The bedrock of every society is strong and stable families. We need men in the homes, we need to address high out-of-wedlock births. This is not a slight on our strong single mothers and I will work to help everyone regardless of their situation, however, the evidence is overwhelming that, in this never-ending discussion about privilege, that a two-parent household is the real privilege.

They have higher incomes, lower dropout rates, and less involvement in crime than single parent households. We must incentivize and promote the nuclear family. I believe life is precious and abortion is decimating the family, the black family in particular. We can protect the women’s rights without promoting the killing of innocent babies.


Education is the best hope for many to get out of poverty, but our public schools are failing. Now, this failure is being compounded by a hyper focus on race and gender. Instead of bolstering reading comprehension or teaching STEM like the elite private schools, our kids are having white privilege and LGBTQ issues drilled into them. In a time when equality is such a strong focus, why would we allow our children to be given an inferior curriculum to that of the children of wealthy parents when education is the only true way to level the playing field?


We are told that what our community needs is jobs. This is a fallacy, or at least starting at a higher rung on the ladder. What we need is skills. All the job openings in the world will not matter if we are not armed with the skills to do the job. We need a laser focus on skills. The trades are being ignored at a time when there is a shortage of carpenters, electricians, plumbers, and so on. Where is our computer hub teaching coding and soft skills? Where are our mentors and our management programs? We need to go back to the basics and teach the importance of hard work and delayed gratification before we can focus on jobs.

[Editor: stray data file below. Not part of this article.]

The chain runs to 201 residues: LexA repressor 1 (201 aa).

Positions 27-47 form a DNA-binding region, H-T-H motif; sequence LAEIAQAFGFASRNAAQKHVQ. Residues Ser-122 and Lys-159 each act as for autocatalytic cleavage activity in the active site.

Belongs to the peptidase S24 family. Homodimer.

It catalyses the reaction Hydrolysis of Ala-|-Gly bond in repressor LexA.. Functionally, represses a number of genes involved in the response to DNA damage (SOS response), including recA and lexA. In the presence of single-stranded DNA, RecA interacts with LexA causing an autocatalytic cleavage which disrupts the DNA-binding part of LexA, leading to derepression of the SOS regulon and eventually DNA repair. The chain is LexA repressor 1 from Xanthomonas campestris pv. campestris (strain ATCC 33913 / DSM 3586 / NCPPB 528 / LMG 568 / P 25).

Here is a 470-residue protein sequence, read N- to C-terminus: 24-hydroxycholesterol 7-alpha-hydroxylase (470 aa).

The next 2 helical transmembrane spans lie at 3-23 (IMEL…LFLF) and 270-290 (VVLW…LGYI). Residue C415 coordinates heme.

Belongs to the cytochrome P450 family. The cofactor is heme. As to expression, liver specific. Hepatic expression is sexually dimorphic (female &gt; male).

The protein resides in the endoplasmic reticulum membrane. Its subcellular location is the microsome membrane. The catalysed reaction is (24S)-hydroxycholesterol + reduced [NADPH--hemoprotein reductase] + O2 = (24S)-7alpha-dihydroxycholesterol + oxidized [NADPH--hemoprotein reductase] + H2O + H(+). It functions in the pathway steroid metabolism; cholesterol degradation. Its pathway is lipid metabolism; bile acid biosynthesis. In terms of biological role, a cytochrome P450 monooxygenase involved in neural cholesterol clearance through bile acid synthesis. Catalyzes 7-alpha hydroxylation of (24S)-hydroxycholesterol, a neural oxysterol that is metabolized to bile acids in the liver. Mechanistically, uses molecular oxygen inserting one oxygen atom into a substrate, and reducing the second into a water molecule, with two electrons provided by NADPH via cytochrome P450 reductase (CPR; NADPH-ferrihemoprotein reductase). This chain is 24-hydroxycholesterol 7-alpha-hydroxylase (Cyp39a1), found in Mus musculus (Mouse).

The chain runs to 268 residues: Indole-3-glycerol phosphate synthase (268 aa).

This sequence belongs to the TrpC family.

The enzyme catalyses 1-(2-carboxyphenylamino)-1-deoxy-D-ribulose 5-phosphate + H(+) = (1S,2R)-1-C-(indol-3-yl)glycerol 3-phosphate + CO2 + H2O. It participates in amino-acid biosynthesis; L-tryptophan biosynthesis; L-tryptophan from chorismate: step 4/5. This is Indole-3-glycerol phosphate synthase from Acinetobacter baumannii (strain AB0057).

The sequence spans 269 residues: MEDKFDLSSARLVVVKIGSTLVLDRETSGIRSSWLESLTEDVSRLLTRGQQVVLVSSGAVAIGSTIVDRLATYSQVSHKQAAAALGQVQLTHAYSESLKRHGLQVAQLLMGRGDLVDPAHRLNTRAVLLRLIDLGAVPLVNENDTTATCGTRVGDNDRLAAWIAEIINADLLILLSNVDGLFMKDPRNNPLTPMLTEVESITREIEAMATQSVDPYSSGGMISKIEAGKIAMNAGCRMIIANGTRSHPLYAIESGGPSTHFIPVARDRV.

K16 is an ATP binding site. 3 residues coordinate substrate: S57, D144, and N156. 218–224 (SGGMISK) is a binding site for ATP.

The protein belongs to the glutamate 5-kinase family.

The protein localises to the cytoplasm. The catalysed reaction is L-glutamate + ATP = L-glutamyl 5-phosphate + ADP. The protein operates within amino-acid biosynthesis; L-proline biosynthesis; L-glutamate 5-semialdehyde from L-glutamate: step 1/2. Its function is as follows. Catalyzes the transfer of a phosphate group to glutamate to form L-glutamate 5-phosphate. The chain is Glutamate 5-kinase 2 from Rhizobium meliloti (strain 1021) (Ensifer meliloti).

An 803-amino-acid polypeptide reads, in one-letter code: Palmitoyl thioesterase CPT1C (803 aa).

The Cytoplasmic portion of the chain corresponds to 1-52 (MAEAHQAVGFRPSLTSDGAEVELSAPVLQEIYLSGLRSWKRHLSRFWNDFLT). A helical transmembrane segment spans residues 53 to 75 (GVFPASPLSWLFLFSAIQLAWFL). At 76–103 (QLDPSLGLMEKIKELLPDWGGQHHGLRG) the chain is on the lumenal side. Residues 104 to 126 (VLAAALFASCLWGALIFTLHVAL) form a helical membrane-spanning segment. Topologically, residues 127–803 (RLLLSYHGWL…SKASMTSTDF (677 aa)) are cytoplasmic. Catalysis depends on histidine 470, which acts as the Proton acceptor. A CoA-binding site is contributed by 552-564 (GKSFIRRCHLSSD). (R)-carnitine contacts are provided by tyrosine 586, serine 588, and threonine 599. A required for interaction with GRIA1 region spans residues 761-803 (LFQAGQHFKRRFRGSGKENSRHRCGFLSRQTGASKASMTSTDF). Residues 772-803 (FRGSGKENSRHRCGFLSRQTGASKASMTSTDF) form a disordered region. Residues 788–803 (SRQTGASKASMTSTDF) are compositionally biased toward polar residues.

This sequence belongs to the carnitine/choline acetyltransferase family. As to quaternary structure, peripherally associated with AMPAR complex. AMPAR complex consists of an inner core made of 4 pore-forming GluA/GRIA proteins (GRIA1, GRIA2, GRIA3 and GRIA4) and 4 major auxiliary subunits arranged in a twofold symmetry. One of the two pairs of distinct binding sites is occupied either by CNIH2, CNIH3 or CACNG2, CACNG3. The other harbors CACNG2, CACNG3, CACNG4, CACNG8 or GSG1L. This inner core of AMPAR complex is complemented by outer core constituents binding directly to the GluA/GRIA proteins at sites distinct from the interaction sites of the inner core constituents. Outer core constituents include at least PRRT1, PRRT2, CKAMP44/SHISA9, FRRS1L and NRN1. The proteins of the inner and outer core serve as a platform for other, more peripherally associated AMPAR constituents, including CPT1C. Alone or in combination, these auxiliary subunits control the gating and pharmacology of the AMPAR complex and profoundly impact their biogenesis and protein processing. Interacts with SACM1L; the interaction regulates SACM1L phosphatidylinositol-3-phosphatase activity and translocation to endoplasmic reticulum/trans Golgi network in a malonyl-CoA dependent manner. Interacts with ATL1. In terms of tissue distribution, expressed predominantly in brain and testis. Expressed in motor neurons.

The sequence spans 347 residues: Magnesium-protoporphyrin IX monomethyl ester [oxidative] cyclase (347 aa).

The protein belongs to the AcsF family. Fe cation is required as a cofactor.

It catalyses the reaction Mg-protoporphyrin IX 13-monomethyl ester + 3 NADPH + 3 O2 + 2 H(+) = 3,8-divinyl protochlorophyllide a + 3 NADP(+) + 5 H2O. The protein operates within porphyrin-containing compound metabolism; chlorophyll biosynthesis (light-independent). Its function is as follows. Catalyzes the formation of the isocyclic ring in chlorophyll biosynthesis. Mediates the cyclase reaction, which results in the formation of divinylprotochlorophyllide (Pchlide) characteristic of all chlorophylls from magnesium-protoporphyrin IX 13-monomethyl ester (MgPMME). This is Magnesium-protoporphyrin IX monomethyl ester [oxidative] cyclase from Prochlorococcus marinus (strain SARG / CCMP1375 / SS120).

There has been a lot of focus on policing recently. Those we give these powers to must be held to a higher standard and bad cops need to be removed, however, this focus on police takes away from our real problem. Criminals hurt law-abiding citizens and are an economic drain on the community. Investors are reluctant to build in high crime areas and this limits the opportunities of those in need. We need to prioritize crime. I do not want offenders treated differently based on race, nor do I feel non-violent offenders should get harsh sentences, however, something must be done about violent criminals terrorizing citizens. Shootings and violent assaults have been on the rise and they are not being committed by law enforcement. A healthy, prosperous community must first be a safe community. To address any perceived issue with police, we must first stop condoning bad behavior.


Racism exists and is a clear moral evil. The question should not be whether it exists; it should be how do we let it affect us? We cannot control what other believe. What we can do is stick together, have faith in God, and focus on the issues I highlight and worry about what we can control.